A Brougham, a Lightbulb and a Chamber Pot
I love history. I’m talking love like biscuits love gravy, like chicken wings love sauce, like credit card companies love me. It’s irrational, this crazy passion I have for times past. I blame Cinderella. No, really. I do. See, when I was little, I thought that whoever lived back in “olden times” got to marry a prince if they were super nice. Talking to the mice and birds was pretty cool too. But the whole princess thing? I was totally sold. The fact I was a total tomboy didn’t count against me since I had the qualifying princess quality: I was nice. I used to daydream about meeting my own prince charming and living in a castle and doing whatever it was princesses did before they became queen. And let’s face it — becoming queen was just cool.
I also love all things British. All. The. Things.
As I grew older, my obsession with the two merged and, low and behold, I discovered both Regency and Victorian romance novels. I was in heaven. Aristocracy was in, they were in love and they rode around in very cool carriages while thee-ing and thou-ing. It was heaven! There were people to cook and clean and sew and mend and garden and do the stable work. Everyone had these people, right? Uh-huh. I thought so too. Imagine my dismay when I realized the brutal untruth of this assumption. Not everyone could be titled, and I was far from likely to be the one to marry into the aristocracy. I was more likely to be executed or, at the very least, sent to Australia for being a heretic. (This became abundantly clear the day I learned wives were property of their husbands and could, literally, be sold if they were “bad.”)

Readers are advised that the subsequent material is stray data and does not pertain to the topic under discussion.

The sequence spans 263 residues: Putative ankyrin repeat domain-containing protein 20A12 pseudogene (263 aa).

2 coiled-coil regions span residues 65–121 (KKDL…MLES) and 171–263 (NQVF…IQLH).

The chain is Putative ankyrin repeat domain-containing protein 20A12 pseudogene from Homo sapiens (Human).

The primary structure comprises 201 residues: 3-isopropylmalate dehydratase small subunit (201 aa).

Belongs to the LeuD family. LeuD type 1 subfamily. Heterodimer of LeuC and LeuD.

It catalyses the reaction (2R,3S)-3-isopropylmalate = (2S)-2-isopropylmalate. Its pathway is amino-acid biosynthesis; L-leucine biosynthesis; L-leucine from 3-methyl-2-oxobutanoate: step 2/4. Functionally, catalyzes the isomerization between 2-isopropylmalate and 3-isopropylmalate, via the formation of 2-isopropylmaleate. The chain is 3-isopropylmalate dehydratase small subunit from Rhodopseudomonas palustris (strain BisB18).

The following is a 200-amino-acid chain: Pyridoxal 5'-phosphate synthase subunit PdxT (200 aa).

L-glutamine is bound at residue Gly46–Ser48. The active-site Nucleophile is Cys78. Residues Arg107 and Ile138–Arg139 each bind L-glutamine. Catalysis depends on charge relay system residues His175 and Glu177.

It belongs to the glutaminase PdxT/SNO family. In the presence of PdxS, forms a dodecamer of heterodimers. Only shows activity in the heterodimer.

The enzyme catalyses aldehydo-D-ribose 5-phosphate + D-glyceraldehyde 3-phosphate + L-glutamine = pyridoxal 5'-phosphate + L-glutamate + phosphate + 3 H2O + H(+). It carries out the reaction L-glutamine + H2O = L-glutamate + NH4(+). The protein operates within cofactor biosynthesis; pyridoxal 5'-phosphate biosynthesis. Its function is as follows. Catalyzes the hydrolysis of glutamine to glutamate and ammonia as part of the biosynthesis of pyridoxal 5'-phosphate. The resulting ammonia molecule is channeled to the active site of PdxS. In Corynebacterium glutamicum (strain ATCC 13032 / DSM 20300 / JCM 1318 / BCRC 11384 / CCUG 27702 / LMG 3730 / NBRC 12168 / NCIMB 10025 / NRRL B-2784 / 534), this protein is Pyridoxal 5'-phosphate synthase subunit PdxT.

Why, then, am I so enamored with Victorian England in particular? Because I wouldn’t have been bad. I have decided I would have been a duchess. Less responsibility than a princess but still top of the food chain. I would have been wildly loved and, in return, loved a duke. We would have traveled Hyde Park in a phaeton, attended balls and dinners in a brougham with the family crest on the side. Lights had been invented and we would have been on the cutting edge of innovation. There would have been houses and land and trips and love. Grand, grand love. And water closets had also been invented, so no chamber pots! Win!
In truth, I’m just modern day me. I’m not British, not a duchess and not rich. My “cutting edge of innovation” is a MacBook Pro that has functions I have no idea how to utilize (PhotoShop, anyone?). My carriage is a mid-size SUV. But prince charming? Got it in one. I married him.